CHAPEL HILL, N.C. -- Everything must come to an end, except perhaps Clemson's losing streak in Chapel Hill. North Carolina's 74-52 win Saturday extended Clemson's 0-for-forever streak at Chapel Hill to 0 for 56.

The NCAA record for futility in one road city began in 1926 and has covered the tenures of 13 head coaches for the Tigers. Clemson's 56th-straight opportunity squandered at North Carolina was lost like many before -- through second chances awarded, at the hands of future first-round NBA draft picks, and in a hostile, history rich environment.

The long, athletic Tar Heels outrebounded Clemson, 39-26, as expected due to their towering size. But Clemson gave No. 8 North Carolina (23-4, 10-2 ACC) extra opportunities in the second half. The normally surehanded Tigers turned the ball over 11 times in the second half, including four in a five-possession stretch after Clemson (13-13, 5-7) had cut the North Carolina lead to six with 11:59 to play.

It was Clemson's worst loss under Brad Brownell. The previous worst was Clemson's 16-point loss at Arizona.

"In a game versus North Carolina, if you make mistakes you're going to pay," Brownell said.

Clemson had the ball down five points with 11:33 to play thinking maybe this could be the year, thinking maybe they could finish what the teams in 2008 and 2003 could not in close brushes with streak-busting. Instead, Tanner Smith threw a ball away, starting a string of turnovers and ending any hope of making history.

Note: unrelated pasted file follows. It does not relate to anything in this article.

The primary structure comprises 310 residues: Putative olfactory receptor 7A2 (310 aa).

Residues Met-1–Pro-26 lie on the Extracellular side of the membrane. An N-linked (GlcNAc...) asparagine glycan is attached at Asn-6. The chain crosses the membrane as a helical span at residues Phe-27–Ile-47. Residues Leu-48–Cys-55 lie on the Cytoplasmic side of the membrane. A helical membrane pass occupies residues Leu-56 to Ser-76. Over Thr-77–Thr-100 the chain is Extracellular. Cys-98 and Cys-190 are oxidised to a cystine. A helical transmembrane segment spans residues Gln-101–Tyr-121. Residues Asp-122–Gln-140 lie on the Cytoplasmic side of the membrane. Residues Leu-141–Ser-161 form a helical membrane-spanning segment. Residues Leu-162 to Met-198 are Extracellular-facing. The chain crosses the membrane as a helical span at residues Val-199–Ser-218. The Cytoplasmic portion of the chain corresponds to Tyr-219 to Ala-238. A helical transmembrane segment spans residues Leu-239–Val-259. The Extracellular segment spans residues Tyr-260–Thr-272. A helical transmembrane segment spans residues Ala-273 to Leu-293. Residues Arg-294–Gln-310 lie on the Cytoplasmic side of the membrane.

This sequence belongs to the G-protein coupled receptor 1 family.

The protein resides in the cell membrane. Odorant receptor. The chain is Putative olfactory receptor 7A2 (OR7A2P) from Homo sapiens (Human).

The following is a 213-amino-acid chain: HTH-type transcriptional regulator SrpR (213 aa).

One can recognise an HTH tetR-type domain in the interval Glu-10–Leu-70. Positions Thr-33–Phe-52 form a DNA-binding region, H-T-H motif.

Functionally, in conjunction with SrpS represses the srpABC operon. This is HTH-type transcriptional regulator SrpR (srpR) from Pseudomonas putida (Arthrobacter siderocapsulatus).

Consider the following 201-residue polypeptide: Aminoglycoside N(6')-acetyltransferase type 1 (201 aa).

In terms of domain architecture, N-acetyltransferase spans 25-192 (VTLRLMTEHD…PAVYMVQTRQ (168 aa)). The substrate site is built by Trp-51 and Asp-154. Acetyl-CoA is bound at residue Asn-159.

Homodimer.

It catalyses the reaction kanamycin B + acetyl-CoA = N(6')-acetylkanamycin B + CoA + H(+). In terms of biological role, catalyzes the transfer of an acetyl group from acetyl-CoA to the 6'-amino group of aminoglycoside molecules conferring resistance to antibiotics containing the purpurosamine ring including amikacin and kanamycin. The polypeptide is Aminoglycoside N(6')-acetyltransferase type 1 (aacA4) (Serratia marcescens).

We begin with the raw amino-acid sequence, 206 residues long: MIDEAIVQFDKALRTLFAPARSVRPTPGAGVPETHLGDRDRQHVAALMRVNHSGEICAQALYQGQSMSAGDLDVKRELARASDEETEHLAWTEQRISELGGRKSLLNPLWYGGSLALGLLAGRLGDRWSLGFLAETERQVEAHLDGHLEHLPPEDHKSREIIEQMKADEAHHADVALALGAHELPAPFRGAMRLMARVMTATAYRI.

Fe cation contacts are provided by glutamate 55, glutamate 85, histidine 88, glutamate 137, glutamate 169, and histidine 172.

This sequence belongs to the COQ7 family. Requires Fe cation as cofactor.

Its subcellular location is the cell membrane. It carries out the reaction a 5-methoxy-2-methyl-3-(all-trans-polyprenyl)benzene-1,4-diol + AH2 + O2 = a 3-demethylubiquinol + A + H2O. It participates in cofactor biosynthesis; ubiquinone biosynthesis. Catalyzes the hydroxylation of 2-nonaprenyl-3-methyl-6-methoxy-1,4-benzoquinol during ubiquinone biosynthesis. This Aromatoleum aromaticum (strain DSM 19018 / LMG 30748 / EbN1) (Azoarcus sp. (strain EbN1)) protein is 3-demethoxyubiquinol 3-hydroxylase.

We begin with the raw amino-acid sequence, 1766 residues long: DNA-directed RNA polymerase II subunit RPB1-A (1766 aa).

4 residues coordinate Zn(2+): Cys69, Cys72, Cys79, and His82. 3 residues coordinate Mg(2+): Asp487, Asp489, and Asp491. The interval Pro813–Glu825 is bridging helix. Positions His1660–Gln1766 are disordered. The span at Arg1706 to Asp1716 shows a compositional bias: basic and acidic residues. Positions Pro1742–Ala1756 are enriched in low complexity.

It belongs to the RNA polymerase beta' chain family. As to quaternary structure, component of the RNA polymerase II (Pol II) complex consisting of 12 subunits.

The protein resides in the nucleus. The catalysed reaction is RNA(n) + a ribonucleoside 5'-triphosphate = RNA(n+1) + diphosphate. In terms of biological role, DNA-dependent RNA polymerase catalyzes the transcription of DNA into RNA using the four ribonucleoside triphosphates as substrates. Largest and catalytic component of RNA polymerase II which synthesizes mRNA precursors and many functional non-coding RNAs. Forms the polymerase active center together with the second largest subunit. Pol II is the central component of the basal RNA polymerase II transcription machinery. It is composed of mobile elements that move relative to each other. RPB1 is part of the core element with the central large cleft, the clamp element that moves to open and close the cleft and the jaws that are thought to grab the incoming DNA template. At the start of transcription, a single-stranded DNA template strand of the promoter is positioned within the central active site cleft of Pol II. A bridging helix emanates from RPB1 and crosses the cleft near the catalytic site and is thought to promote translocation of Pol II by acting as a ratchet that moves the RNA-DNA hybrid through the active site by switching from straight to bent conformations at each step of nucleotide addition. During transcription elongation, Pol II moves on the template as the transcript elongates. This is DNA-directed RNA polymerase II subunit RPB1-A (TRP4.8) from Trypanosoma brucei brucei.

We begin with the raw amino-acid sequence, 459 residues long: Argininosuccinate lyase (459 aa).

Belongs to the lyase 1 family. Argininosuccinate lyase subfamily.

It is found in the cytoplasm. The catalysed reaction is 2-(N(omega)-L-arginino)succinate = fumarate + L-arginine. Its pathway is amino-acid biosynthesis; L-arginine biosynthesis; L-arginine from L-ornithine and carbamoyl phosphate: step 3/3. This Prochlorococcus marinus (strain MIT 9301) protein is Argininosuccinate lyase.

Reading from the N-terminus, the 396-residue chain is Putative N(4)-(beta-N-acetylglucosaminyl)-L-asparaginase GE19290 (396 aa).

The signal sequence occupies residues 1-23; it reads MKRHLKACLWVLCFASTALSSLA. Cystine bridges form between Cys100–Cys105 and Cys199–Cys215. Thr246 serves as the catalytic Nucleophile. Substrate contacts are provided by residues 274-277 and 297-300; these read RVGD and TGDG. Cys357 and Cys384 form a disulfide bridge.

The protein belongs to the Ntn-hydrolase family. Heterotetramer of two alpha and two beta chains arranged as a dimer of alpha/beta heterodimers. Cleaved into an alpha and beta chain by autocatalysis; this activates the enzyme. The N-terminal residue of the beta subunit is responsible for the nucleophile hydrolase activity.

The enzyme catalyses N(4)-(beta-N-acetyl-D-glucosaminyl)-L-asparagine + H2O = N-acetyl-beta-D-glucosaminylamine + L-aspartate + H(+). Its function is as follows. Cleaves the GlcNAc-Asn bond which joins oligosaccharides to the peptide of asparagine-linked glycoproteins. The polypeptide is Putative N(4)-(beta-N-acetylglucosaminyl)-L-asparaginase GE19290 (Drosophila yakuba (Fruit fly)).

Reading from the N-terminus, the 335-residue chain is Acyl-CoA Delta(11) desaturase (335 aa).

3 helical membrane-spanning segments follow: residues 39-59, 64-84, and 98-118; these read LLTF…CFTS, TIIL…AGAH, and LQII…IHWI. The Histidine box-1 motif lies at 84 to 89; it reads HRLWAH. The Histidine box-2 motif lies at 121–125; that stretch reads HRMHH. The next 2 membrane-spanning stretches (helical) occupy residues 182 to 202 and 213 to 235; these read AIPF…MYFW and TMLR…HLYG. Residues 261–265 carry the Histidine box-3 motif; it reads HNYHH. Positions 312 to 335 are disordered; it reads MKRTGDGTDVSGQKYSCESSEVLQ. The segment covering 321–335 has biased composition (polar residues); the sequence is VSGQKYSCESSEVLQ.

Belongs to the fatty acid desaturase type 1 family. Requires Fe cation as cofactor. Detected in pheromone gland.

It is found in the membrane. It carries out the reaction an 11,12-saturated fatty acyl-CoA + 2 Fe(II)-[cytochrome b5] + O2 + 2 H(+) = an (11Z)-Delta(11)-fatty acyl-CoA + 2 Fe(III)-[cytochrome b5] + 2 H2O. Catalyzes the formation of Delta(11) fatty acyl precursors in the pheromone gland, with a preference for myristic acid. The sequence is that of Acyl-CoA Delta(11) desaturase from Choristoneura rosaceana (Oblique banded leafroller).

"We had the guys we wanted with the ball," Smith said. "Your decision-making slips sometimes. For me, that's kind of what happened."

North Carolina has four projected first-round NBA draft picks on its roster including Kendall Marshall (13 assists) -- who was too big for smaller Clemson defenders and too quick for larger guards -- Tyler Zeller, John Henson and Barnes, an early lottery pick projection.

Barnes has been a Clemson killer, scoring 40 points in UNC's overtime win against Clemson in the ACC tournament last season.

Saturday, Barnes scored a game-high 24 points, mostly employing his NBA-ready jumper.

"He's a great player," Brownell said. "We don't have a guy with his size that is able to match up very well. They have so many guys you can't go into a game trying (only) to stop Barnes."

North Carolina has the most size of any ACC team and it bothered Clemson in passing lanes and in the paint. Clemson shot just 35 percent and had more turnovers (15) than assists (10).

The story and symptoms were similar to the loss last year in Chapel Hill and like many of the others before it. The beat goes on. The streak goes on, with no signs of stopping.